Here’s a great piece (“Inside the Barista Class“) about working in the service industry, but as a barista: a kind of alternate dimension between servant and chef. As the author recounts:
You can always tell when a customer is the kind who really Likes to Know His Service People. When he’s new to the neighborhood he’ll stroll in and start asking questions; about your favorite bar, your tattoo, what’s playing on the sound system. In an uncomplicated set of cultural cues—calling people of both genders “man,” reminding you about his DJ set at such and such bar down the road, reminiscing about that great cup of joe he once drank in Seattle —he’ll mark himself as totally down, a member of the just-recently-completely-bohemian creative class. He tips well, which is a plus, but you probably lose that money in time when he parks himself in front of the counter and stalls the line. He’s complimentary in a way that probably isn’t meant to be condescending about how totally awesome it is, the way you spread the cream cheese on his bagel just so.
When I was a barista, I used to make everyone the same drink (a latte) no matter what they ordered, because it’s one of the easiest drinks to make, and I assumed that nobody really knew what they were asking for. My assumption proved to be correct; not only did no one complain, but they all complimented me on my attention to detail, as if I had made the order exactly to their specifications. I’m still not quite sure why that happened like that.
But speaking of the service economy, here are some useful links: 1. the rise of the service economy and its promotion of highly skilled—not unskilled, as one might expect—processes, training, and development; 2. the top 10 hospitality industry trends will (or should) make you gag; and 3. “What Jobs Will the Robots Take?” from The Atlantic.
From the robots article:
We might be on the edge of a breakthrough moment in robotics and artificial intelligence. Although the past 30 years have hollowed out the middle, high- and low-skill jobs have actually increased, as if protected from the invading armies of robots by their own moats. Higher-skill workers have been protected by a kind of social-intelligence moat. Computers are historically good at executing routines, but they’re bad at finding patterns, communicating with people, and making decisions, which is what managers are paid to do. This is why some people think managers are, for the moment, one of the largest categories immune to the rushing wave of AI.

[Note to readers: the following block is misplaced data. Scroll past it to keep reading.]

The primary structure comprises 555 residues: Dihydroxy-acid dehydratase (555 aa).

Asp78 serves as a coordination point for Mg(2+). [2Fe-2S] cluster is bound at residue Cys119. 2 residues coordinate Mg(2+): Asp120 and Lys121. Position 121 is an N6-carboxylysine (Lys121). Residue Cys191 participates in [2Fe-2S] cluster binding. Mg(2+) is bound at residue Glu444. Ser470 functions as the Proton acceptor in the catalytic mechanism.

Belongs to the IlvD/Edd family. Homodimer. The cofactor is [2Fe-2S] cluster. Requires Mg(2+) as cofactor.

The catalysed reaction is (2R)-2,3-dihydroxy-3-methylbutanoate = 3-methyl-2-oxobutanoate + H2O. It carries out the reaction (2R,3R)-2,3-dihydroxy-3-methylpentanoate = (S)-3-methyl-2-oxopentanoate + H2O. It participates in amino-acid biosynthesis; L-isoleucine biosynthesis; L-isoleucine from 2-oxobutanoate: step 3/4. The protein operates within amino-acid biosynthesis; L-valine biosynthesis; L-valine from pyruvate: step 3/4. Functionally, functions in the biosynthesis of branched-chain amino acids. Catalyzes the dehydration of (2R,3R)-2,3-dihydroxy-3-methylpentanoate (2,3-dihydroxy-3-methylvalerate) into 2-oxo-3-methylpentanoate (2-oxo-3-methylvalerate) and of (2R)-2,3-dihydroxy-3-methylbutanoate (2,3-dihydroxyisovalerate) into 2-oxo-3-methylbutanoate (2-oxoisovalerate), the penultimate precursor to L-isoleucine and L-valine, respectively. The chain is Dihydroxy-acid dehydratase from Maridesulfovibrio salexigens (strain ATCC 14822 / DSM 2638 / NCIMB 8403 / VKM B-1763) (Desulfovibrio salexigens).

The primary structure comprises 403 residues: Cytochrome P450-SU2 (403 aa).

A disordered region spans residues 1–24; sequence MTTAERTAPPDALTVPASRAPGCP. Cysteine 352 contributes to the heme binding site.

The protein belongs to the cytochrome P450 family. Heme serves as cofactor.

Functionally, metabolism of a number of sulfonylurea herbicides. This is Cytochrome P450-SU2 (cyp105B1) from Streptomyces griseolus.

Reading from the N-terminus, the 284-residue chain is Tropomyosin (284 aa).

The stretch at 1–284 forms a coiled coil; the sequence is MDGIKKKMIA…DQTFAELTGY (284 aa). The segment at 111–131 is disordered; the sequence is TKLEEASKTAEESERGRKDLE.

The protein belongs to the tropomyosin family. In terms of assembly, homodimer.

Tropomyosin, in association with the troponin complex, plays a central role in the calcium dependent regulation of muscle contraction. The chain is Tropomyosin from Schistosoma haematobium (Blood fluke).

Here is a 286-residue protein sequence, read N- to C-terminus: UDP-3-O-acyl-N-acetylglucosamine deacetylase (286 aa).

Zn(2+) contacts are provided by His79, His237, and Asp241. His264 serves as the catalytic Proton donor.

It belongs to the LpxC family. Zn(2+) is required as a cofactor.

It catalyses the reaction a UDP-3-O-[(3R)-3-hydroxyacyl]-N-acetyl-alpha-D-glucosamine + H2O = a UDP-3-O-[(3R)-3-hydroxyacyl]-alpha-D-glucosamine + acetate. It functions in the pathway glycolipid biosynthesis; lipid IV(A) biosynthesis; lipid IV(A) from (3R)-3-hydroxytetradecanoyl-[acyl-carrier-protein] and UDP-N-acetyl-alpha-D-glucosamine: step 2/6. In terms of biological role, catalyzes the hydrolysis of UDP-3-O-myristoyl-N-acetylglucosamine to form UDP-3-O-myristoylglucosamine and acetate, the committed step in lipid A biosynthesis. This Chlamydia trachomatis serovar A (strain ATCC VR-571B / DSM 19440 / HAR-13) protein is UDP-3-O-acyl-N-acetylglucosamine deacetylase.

Meanwhile, lower-skill workers have been protected by the Moravec moat. Hans Moravec was a futurist who pointed out that machine technology mimicked a savant infant: Machines could do long math equations instantly and beat anybody in chess, but they can’t answer a simple question or walk up a flight of stairs. As a result, menial work done by people without much education (like home health care workers, or fast-food attendants) have been spared, too.
Of course, if you’ve read even one other post on this blog, you can adequately imagine my eye roll at the prospect of robots doing anything in the farther-than-immediate future, if only because they require an oil infrastructure to be manufactured and to operated. But beyond the obvious material limits, artificial intelligence is most likely not even possible—maybe even less possible than time travel, which is by all available evidence virtually impossible.
The author of the article disagrees, pointing out that “…that’s the most remarkable thing: In a decade, the idea of computers driving cars went from impossible to boring.” But of course, this decade in question was a decade in which cheap oil was possible. There won’t be too many more decades like that.
Sidenote: on my screen, the sidebar article to the robot one is one called “Not all leaders are bossy.” I would venture to think that no leaders, if they are truly leading—inspiring, educating, encouraging, supportive—are bossy. Yet, to take heed of the end of the robot article, “It would be anxious enough if we knew exactly which jobs are next in line for automation. The truth is scarier. We don’t really have a clue.”, would be to also buy in to the notion that we need bossy people in the first place.
I think Zimmie said it best, in coherent summation of both articles: “Don’t follow leaders, and watch yer parkin’ meters.”